Calci Tourism Office
Nicosia is a hamlet in the municipality of Calci near the village of Rezzano, but in reality it is not a village but an abandoned former convent.
The Monastery and Church of St Augustine in Nicosia
The complex is still imposing, so much so that it is still possible to see what the former crops of the monks who lived there were like. Crossing an old brick bridge, one arrives at the entrance consisting of a large doorway leading to the inner courtyard with a splendid orangery.
The foundation of the Monastery and the Church of St Augustine of Nicosia dates back to 1264 on the initiative of Ugo Fagiano, Bishop of Nicosia in Cyprus, who had returned to Pisa at an advanced age. The remains of its founder are preserved in the present church, before the balustrades of the presbytery. Legend has it that for the construction of the monastery, an oak tree so large that it took twelve men to embrace it had to be felled.
In 1780, the Grand Duke of Tuscany, Pietro Leopoldo, suppressed the Augustinian monastery, but a year later the Franciscan monks arrived, who would only leave in the mid-1760s. Near the monastery, you can still see where millstones for mills and olive presses were extracted from the rock.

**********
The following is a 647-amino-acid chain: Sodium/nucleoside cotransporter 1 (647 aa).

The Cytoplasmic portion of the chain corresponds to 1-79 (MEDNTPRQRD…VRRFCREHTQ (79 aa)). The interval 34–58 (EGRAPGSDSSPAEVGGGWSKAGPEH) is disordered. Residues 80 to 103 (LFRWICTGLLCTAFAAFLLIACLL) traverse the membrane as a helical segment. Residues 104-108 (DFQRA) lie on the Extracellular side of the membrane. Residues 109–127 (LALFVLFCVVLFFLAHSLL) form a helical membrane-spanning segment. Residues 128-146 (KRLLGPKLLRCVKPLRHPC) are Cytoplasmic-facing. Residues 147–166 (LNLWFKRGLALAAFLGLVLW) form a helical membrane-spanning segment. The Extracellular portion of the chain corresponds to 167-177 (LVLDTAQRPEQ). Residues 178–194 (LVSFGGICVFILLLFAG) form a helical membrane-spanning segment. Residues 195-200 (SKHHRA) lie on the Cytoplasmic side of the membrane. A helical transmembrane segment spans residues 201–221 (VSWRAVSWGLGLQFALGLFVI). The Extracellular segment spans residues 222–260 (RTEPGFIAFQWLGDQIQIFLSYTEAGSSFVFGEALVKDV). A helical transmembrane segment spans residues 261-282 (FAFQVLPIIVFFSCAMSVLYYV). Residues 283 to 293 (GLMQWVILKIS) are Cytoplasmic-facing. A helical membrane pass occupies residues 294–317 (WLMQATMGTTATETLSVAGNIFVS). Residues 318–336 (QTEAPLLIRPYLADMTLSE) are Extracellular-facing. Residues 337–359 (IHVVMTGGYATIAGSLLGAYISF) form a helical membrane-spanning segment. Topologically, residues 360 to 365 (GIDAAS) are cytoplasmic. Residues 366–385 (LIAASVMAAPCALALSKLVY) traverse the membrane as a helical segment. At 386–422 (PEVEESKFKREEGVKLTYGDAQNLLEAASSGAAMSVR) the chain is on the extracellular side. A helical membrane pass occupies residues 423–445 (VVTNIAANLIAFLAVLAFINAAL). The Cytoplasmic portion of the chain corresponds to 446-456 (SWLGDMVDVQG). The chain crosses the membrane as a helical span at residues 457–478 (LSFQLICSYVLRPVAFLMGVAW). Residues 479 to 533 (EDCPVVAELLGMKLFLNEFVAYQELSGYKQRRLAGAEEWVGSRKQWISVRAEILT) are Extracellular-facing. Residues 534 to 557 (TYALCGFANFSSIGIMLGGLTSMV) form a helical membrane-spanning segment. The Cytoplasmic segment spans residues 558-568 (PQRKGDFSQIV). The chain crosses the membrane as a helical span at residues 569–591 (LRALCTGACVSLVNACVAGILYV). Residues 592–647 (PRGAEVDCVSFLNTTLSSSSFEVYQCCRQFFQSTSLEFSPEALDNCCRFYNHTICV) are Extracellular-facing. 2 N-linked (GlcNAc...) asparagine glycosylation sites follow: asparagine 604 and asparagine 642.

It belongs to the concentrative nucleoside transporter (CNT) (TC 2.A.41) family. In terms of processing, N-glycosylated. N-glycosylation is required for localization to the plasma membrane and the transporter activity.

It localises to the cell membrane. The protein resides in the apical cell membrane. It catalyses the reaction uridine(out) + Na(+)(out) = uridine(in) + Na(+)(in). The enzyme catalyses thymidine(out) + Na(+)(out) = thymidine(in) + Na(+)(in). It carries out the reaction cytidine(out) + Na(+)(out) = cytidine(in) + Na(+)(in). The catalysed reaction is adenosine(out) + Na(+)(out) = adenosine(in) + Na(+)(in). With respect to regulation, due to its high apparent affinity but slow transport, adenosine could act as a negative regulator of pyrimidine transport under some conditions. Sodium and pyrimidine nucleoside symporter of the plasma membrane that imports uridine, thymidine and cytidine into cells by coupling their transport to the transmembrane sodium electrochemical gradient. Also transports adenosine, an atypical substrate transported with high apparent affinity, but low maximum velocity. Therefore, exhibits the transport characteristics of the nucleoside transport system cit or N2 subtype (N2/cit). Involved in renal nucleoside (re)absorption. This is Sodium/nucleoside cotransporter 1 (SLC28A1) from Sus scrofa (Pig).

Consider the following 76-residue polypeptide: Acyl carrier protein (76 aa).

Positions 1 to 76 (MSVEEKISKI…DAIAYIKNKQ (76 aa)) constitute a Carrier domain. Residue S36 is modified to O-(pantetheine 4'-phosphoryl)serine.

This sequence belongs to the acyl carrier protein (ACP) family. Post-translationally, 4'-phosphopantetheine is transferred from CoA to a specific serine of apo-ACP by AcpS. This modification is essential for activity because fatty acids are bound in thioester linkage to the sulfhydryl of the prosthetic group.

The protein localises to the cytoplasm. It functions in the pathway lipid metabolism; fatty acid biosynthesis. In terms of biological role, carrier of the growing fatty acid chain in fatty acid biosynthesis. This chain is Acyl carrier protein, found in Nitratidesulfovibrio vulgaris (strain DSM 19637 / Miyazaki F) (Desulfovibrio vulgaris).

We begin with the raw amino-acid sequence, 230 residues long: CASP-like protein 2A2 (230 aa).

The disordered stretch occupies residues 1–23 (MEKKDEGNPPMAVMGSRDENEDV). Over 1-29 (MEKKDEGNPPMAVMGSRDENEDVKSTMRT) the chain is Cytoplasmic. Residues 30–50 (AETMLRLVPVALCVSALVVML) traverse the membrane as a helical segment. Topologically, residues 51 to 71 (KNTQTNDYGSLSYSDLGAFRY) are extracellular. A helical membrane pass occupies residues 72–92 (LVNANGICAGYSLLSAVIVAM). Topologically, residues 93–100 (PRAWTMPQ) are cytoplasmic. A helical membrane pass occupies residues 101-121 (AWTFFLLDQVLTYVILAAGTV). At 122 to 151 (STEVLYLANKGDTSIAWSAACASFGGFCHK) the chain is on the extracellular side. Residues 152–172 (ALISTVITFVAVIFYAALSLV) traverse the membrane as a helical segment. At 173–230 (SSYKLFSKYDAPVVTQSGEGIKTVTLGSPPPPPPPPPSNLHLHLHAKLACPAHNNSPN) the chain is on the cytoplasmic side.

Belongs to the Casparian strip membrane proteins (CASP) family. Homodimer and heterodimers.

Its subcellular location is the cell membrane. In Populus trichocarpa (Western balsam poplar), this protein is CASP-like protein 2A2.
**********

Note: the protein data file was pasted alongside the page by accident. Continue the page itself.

The Growing Nativity Scene
The church boasts one of the best-known nativity scenes in the area, known as ‘The Growing Nativity Scene‘ because it adds new characters and settings every year. Set up in 1999 and built entirely by hand, it originally had only three figures representing the deeper meaning of the Nativity: Mary, Joseph and Jesus.
Camellias in the cloister
In addition, ‘Le camelie nel chiostro’ (Camellias in the cloister) takes place here in April: from the morning, video screenings and the traditional display of cut camellias from the Calci area are set up in the church and in the convent’s lazaret. In the days preceding the festival, volunteers collect camellia flowers from the private gardens of Calci, to be displayed and catalogued at the festival.